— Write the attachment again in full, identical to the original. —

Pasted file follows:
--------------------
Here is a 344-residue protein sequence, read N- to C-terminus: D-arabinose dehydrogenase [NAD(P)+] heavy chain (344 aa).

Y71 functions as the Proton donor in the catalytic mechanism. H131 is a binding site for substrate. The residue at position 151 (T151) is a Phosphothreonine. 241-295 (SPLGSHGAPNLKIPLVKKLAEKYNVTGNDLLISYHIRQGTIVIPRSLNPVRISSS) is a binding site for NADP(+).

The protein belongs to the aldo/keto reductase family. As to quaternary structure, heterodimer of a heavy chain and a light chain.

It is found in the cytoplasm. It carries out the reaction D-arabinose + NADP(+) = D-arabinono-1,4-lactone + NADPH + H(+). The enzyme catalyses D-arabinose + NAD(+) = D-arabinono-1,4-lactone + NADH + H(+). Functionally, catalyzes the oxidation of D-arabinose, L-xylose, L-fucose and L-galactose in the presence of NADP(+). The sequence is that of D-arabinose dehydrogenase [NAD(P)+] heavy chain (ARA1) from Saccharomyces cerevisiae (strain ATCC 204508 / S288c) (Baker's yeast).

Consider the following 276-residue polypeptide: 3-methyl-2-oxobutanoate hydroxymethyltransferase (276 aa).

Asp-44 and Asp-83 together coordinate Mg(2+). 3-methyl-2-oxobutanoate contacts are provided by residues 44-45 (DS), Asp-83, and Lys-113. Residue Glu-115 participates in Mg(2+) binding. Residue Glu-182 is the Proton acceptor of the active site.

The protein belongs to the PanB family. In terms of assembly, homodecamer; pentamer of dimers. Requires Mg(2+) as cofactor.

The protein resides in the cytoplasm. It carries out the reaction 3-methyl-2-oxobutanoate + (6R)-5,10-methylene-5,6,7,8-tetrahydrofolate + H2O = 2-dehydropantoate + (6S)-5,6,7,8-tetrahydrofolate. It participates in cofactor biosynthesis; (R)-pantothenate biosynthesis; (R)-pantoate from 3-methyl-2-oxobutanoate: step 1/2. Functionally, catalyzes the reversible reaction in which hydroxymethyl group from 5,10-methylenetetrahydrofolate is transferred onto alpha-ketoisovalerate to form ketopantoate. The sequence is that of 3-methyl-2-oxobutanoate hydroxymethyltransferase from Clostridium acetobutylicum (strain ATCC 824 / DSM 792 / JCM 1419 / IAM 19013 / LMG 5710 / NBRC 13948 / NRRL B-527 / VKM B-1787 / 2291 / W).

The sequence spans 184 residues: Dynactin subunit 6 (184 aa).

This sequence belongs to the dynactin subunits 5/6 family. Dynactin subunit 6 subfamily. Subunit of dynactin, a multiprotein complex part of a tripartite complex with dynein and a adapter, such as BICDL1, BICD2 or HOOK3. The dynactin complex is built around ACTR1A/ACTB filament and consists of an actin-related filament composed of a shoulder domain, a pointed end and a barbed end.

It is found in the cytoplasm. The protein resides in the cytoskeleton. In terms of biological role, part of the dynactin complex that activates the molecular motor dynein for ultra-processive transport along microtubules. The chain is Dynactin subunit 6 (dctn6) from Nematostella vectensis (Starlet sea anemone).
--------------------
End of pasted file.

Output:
Here is a 344-residue protein sequence, read N- to C-terminus: D-arabinose dehydrogenase [NAD(P)+] heavy chain (344 aa).

Y71 functions as the Proton donor in the catalytic mechanism. H131 is a binding site for substrate. The residue at position 151 (T151) is a Phosphothreonine. 241-295 (SPLGSHGAPNLKIPLVKKLAEKYNVTGNDLLISYHIRQGTIVIPRSLNPVRISSS) is a binding site for NADP(+).

The protein belongs to the aldo/keto reductase family. As to quaternary structure, heterodimer of a heavy chain and a light chain.

It is found in the cytoplasm. It carries out the reaction D-arabinose + NADP(+) = D-arabinono-1,4-lactone + NADPH + H(+). The enzyme catalyses D-arabinose + NAD(+) = D-arabinono-1,4-lactone + NADH + H(+). Functionally, catalyzes the oxidation of D-arabinose, L-xylose, L-fucose and L-galactose in the presence of NADP(+). The sequence is that of D-arabinose dehydrogenase [NAD(P)+] heavy chain (ARA1) from Saccharomyces cerevisiae (strain ATCC 204508 / S288c) (Baker's yeast).

Consider the following 276-residue polypeptide: 3-methyl-2-oxobutanoate hydroxymethyltransferase (276 aa).

Asp-44 and Asp-83 together coordinate Mg(2+). 3-methyl-2-oxobutanoate contacts are provided by residues 44-45 (DS), Asp-83, and Lys-113. Residue Glu-115 participates in Mg(2+) binding. Residue Glu-182 is the Proton acceptor of the active site.

The protein belongs to the PanB family. In terms of assembly, homodecamer; pentamer of dimers. Requires Mg(2+) as cofactor.

The protein resides in the cytoplasm. It carries out the reaction 3-methyl-2-oxobutanoate + (6R)-5,10-methylene-5,6,7,8-tetrahydrofolate + H2O = 2-dehydropantoate + (6S)-5,6,7,8-tetrahydrofolate. It participates in cofactor biosynthesis; (R)-pantothenate biosynthesis; (R)-pantoate from 3-methyl-2-oxobutanoate: step 1/2. Functionally, catalyzes the reversible reaction in which hydroxymethyl group from 5,10-methylenetetrahydrofolate is transferred onto alpha-ketoisovalerate to form ketopantoate. The sequence is that of 3-methyl-2-oxobutanoate hydroxymethyltransferase from Clostridium acetobutylicum (strain ATCC 824 / DSM 792 / JCM 1419 / IAM 19013 / LMG 5710 / NBRC 13948 / NRRL B-527 / VKM B-1787 / 2291 / W).

The sequence spans 184 residues: Dynactin subunit 6 (184 aa).

This sequence belongs to the dynactin subunits 5/6 family. Dynactin subunit 6 subfamily. Subunit of dynactin, a multiprotein complex part of a tripartite complex with dynein and a adapter, such as BICDL1, BICD2 or HOOK3. The dynactin complex is built around ACTR1A/ACTB filament and consists of an actin-related filament composed of a shoulder domain, a pointed end and a barbed end.

It is found in the cytoplasm. The protein resides in the cytoskeleton. In terms of biological role, part of the dynactin complex that activates the molecular motor dynein for ultra-processive transport along microtubules. The chain is Dynactin subunit 6 (dctn6) from Nematostella vectensis (Starlet sea anemone).